Despite a very promising attacking performance and a flurry of chances in the second half, the United States Men's National Team lost 4-1 in Wednesday night's friendly against Brazil at FedEx Field. The U.S. fell behind early after Neymar, Brazil's 20-year-old star forward who was a general nuisance all game long, converted an 11th-minute penalty. Thiago Silva then headed in a corner kick in the 26th minute. Herculez Gomez pulled one back for the U.S. in the 44th minute off a cross from Fabian Johnson.
The U.S. attack started to click in the second half, especially after Clint Dempsey came on in the 55th minute, but some great goalkeeping from Rafael and a little help from the crossbar kept the Americans from closing the deficit. Marcelo ('52) and Alexandre Pato ('87) sealed the game for Brazil with their second-half goals.
Losing to Brazil, though, is something that happens to pretty much everyone in international soccer. As Ryan Rosenblatt wrote at SB Nation Soccer:
The scoreboard didn't accurately reflect the match because the U.S. should have had two or three goals, but then again, Brazil should have had six or seven. Whatever the scoreboard said, one thing was clear -- Brazil was just simply better than the U.S., and if you're the U.S., that's hardly something to be ashamed of. After all, they're Brazil.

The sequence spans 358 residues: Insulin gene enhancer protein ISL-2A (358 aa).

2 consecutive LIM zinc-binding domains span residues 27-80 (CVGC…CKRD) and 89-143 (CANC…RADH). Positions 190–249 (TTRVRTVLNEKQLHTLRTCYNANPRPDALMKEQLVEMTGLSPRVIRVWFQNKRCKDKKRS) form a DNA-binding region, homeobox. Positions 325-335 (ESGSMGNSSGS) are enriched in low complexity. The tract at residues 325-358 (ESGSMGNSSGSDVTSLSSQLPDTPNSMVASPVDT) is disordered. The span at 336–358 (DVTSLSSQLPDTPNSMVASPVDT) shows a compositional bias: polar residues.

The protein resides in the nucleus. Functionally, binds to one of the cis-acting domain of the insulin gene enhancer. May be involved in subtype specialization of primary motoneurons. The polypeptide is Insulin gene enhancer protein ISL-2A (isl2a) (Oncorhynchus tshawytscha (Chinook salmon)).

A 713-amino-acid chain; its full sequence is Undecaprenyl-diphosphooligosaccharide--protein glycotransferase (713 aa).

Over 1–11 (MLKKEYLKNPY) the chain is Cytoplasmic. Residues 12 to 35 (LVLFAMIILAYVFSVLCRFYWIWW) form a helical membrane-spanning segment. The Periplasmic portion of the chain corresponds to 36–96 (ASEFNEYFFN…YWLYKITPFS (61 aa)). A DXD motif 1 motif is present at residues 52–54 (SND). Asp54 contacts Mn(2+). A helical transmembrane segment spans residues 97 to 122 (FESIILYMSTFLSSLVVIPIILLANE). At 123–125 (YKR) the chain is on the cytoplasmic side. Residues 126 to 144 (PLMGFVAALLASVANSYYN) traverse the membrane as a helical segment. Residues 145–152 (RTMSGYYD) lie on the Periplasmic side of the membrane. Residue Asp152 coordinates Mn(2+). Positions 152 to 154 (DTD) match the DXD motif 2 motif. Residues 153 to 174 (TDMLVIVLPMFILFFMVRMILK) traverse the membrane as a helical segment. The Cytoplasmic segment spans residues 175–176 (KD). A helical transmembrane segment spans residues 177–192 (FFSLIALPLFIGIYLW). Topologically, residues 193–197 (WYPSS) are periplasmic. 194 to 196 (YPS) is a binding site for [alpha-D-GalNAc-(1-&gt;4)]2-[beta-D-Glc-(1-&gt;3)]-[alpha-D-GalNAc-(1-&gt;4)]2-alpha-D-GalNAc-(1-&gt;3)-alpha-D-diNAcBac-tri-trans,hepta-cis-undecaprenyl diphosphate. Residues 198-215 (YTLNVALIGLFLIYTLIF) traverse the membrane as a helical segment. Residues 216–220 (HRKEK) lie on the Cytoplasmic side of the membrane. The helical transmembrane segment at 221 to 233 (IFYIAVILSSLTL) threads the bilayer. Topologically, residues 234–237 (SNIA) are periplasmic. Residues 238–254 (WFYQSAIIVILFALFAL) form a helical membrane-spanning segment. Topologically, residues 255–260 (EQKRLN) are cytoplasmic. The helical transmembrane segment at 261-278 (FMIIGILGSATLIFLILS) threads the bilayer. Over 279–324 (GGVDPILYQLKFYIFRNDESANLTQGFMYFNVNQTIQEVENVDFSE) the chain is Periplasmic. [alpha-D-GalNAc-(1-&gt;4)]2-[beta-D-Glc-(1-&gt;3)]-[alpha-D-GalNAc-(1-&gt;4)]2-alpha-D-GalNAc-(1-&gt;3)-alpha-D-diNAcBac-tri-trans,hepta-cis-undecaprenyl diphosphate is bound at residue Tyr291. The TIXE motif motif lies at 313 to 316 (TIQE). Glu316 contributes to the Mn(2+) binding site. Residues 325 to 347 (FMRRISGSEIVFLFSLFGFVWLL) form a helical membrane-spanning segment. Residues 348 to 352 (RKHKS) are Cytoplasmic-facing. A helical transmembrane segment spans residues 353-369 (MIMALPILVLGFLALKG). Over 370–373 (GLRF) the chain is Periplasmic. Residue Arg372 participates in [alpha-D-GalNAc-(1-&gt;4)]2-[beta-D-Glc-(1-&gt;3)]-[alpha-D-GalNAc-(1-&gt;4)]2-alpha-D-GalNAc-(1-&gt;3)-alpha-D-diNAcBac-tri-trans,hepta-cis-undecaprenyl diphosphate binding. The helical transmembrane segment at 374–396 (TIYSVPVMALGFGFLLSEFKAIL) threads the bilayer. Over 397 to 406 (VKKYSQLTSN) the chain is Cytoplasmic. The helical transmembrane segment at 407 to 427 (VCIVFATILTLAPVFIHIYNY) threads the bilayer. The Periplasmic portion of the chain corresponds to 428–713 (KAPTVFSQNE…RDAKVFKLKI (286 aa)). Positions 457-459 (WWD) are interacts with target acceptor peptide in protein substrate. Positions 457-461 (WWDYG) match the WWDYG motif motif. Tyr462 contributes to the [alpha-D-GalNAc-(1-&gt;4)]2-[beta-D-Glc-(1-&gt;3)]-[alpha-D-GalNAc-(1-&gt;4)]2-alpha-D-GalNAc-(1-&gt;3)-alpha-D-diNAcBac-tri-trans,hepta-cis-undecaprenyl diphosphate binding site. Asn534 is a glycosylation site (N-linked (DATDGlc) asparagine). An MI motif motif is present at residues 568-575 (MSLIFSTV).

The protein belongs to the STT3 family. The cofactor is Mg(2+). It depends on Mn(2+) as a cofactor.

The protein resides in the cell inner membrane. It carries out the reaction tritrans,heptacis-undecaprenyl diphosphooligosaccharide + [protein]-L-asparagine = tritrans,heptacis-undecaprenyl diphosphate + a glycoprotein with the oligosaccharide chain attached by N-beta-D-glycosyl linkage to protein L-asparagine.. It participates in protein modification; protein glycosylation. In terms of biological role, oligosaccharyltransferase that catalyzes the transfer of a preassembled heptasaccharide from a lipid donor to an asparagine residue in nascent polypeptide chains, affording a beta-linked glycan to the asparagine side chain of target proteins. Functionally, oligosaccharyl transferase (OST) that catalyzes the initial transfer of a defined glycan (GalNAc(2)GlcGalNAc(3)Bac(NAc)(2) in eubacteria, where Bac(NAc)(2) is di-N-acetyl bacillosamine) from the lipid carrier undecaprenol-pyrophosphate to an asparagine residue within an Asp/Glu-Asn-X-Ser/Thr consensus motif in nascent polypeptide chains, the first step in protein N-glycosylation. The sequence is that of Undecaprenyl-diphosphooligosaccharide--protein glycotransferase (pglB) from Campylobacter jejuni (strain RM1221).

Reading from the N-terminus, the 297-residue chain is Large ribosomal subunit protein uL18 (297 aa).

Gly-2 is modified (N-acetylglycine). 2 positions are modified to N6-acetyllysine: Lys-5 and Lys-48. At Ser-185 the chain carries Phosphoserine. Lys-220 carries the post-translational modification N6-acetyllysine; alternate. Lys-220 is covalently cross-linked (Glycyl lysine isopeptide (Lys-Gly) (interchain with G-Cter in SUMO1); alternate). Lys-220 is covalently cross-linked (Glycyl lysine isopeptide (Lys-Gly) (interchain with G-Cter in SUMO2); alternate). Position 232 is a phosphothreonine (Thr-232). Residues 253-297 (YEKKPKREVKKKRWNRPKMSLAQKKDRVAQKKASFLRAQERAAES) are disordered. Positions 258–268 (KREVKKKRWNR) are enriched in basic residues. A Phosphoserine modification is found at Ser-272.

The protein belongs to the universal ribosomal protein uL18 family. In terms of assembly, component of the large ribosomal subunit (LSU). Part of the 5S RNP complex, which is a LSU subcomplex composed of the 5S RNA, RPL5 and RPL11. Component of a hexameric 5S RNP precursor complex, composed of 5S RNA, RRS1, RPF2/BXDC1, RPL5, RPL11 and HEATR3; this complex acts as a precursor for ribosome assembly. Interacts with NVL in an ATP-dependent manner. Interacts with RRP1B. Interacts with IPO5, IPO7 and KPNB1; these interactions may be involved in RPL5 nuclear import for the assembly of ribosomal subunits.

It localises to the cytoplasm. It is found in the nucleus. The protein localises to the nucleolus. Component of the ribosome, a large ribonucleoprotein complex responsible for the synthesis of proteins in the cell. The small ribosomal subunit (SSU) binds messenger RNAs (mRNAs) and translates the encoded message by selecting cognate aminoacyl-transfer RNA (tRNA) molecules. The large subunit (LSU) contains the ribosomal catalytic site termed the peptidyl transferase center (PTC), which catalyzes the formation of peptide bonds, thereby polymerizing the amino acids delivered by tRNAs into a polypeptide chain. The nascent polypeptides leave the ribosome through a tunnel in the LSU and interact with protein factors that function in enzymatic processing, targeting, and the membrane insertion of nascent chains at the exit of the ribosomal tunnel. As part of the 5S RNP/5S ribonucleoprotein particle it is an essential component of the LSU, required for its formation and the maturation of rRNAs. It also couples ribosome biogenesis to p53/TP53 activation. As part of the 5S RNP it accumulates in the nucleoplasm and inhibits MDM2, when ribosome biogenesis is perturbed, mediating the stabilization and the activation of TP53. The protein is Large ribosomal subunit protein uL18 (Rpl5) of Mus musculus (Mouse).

The U.S. now heads to Toronto to take on Canada in a friendly on Sunday before starting World Cup Qualifying in Tampa, Florida against Antigua and Barbuda at Raymond James Stadium on June 8. Brazil next plays Mexico in a friendly in Dallas at Cowboys Stadium on June 3, followed by another friendly against Argentina at MetLife Stadium on June 9.